Monday, January 09, 2012
The loneliness of the support gunner
My sniper and I are crouched in the tall grass in a field overlooking an antenna site. We have an excellent vantage point from which to observe the comings and goings of troops in enemy-controlled territory. The sniper is an expert. Slowly, methodically, he picks off one Russian soldier after another. It is a beautiful sight. I feel blessed to be here, in this moment, in the sun-dappled splendor of these Central Asian hills. I am moved. It is not enough to witness this moment -- I must become a part of it.
Here's your ammo! I cry, hurling a crate of ammo next to my sniper.
He has stood up and is running away. The dull metal crate sits in the grass, unloved, never to know the warm touch of a restocking sniper.
I sprint after him. Wait! Wait! Got your ammo!
My energy is flagging and he is disappearing over a rise. I wonder: Had he even known I was there? Had I imagined our moment of shared transcendence?
And I wonder: Will no one take my ammo?
We are riding in an LAV through the streets of Paris. Through a small window, I see little but gray stone buildings passing by, sometimes only feet away. Judging by the thump-thump-thump of our machine gun above my head, we are eliminating hostiles with precision and efficiency. Our driver deftly navigates the narrow streets, as though he is driving a sports car rather than a truck loaded down with infantry and armor.
I am holding an ammo crate in my lap, drumming my fingers to the rhythm of the Rolling Stones' "Satisfaction."
We have captured an overpass that command has assured us is of utmost strategic importance. We have faced little resistance. We are moving on. There is a city square up ahead. Our leaders tell us that the fate of the entire battle may hinge on control of this square. Our gunner keeps firing. Our driver keeps rolling.
Soon, I am sure, we will stop, and someone will need ammo.
Someone must need ammo.
Before the war, this marketplace must have been the place to be in Tehran. I can picture families strolling through the bazaar, politely shrugging off entreaties from enthusiastic salesmen. I imagine young men buying fancy baubles for their dates. I can almost smell the roasting lamb from a nearby kebab stand. You could spend a whole day here and not see it all.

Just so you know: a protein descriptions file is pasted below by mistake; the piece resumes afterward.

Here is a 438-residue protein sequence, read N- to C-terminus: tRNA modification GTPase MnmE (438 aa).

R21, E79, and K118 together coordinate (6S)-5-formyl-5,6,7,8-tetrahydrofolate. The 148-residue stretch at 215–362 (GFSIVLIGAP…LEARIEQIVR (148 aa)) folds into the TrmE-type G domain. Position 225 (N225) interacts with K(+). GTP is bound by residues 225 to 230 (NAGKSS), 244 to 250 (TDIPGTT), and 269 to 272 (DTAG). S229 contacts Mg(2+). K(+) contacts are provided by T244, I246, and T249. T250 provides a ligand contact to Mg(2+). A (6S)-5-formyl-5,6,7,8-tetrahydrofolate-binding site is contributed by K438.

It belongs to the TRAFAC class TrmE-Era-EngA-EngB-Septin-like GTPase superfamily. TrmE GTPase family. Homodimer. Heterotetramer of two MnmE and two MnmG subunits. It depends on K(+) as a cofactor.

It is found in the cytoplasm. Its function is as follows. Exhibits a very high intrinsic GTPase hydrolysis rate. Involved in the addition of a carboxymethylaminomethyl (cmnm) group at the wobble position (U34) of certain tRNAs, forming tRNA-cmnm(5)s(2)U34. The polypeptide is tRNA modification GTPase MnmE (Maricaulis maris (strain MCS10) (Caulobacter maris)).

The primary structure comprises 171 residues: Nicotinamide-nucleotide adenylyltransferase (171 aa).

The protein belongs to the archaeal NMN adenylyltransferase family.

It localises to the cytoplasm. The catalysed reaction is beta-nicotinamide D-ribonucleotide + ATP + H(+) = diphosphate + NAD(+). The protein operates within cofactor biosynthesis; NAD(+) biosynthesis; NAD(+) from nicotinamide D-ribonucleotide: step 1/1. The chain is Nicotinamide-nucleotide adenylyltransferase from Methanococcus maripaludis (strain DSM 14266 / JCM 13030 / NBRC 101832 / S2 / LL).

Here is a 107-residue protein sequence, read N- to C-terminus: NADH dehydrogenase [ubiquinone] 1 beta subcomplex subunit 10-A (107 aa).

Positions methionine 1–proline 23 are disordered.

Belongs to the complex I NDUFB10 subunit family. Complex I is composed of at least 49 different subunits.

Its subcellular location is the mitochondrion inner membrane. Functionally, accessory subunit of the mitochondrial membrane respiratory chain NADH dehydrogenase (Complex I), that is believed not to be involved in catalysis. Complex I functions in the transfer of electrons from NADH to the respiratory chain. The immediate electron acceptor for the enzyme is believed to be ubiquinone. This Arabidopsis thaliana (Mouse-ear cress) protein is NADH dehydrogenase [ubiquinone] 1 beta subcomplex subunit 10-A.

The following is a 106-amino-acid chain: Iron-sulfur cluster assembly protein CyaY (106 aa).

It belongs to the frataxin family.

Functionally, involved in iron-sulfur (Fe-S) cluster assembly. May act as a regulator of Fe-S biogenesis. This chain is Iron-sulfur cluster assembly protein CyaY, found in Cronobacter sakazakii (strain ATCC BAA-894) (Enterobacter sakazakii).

No longer. This is nothing more than a meat grinder into which dozens of young men are being thrown with a terrifying fervor. No sooner has a squadmate been been cut down than another arrives to take his place. You stop even trying to tell them apart after awhile.
I am lying prone in an alleyway, sweeping the optical sight of my M249 across the narrow opening to a nearby plaza. Behind me I hear a more lusty firefight, but I have chosen to defend our rear flank, which, to my mind, is pitifully exposed.
Now and then an enemy straggler stumbles into my line of fire. I let loose a volley of suppressing fire. They are not killed. Nor do they return.
I toss a bountiful ammo crate into the empty alley next to me. No one is there to reap its fruits.
Our company is huddled in the concourse of a Metro station, beset on four sides by encroaching enemy fighters. This is, at last, war at its most senseless. What possible strategic importance could this subway stop have for us? This isn't a battle -- it's mass murder. I can hardly hear myself screaming over the gunfire and the grenade blasts. But scream I do.
Got your ammo!
My comrades receive my ammo as manna. I have barely turned back to the fighting than the box is stripped and its contents depleted. It is no concern. I am prepared.
Again they throw themselves onto my supply crate, gorging like starving men who have discovered a freshly killed boar. Again they turn toward our enemies, weapons laden with deadly cargo, and relieve themselves of their payload without sense or reason. Again their triggers click dry, and again they return to me. Again am ready.
Shoot! Shoot, my brothers, shoot! Empty your weapons and feast upon my ammo! May the fighting never end!